By Kevin Longrie
International and independent cinemas are, generally speaking, underrepresented in the diet of most American filmgoers. With uncertain and often unconventional distribution methods, they have a hard time reaching markets outside of major metropolitan areas; with subtitles and often non-traditional plotting, they have a hard time drawing audiences outside of a select and dedicated set. But the right film, regardless of its budget, can have a transformative effect on members of a community inspiring, above all else, frank conversation about social and interpersonal issues. Dr. Harki Dhillon, the orthopedic and hand surgeon who founded the Riverside International Film Festival (RIFF) back in 2002, has pursued this theatrical transcendence for years with his growing team of cinéastes and has endeavored to bring it to the Inland Empire.
RIFF, which runs from April 8 to April 17 this year, provides a venue for over 100 features, documentaries and short films received from U.S. and international auteurs. In their ninth year of producing the festival, Dhillon’s team knows the ins-and-outs of successful programming.
“We’ve really gotten into the swing and rhythm of things by now,” Dhillon says. But it should not be inferred that the team behind the festival has become complacent. Each year there are new difficulties to overcome and opportunities to seize.
RIFF grows steadily over the years, Dhillon explains, and its augmented reputation gives it pull in the festival circuit for courting important and up-and-coming international and independent filmmakers.
“The quality of films is tremendous,” Dhillon claims. “Every year we seem to be getting better.”
Of the 111 films on display this year, scores of them are from countries like India, South Korea and Peru. RIFF hopes to provide viewers with the ability to experience international cinema on a massive scale, Dhillon says, without necessarily having to travel across continents to see them. “It’s definitely moving in the right direction,” he adds.
Community involvement is the lifeblood of the festival. This year, an internship for California Baptist University students has been added to supplement the volunteer base and to give the students practical industry experience (and, of course, college credit). Riverside Community College is sponsoring a diversity day, dedicated to celebrating and displaying diversity in film. The City of Riverside Human Relations Committee is planning its own series to be shown at the festival.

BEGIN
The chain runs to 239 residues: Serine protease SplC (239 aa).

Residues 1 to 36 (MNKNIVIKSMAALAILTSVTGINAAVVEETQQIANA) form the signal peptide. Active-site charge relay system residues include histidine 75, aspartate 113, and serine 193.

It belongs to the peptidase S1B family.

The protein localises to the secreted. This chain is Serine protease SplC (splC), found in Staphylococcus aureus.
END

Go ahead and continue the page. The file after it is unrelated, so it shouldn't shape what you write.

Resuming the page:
“We always encourage anybody from the Inland Empire [to make and enter films],” Dhillon says. The festival is dedicated to getting the best possible films from around the world, but it also provides a local leg-up for IE filmmakers. At RIFF, films can be seen by a wider audience and, with any luck, talent may be recognized by industry professionals.
As for the future of the festival, Dhillon is optimistic. He is intent on watching the festival grow in size and international relevance, involving more people, films, and funds.
“I’m hoping at some point,” he adds, “to have this festival as part of an entertainment industry market where we actually get people coming to pick films up for distribution.” This has happened at least once before, and with the festival swelling in size each year, it is bound to happen on a scale of increasing frequency.
Getting seen by the right people, Dhillon says, can make all of the difference to an aspiring filmmaker. But the same is true for the audience, which is always the first and last consideration of the festival. The right film can inspire its viewers; can make them think about the world around them in a way that is completely new and emotionally charged. And that’s what RIFF hopes to supply: the right films.
Riverside International Film Festival screening at UltraStar Cinemas at the University Village, 1207 University Ave., Riverside; www.riversidefilmfest.org. April 8, 8PM. $50. Opening gala reception at Culver Center of the Arts, 3834 Main Street Mall, Riverside. 6PM.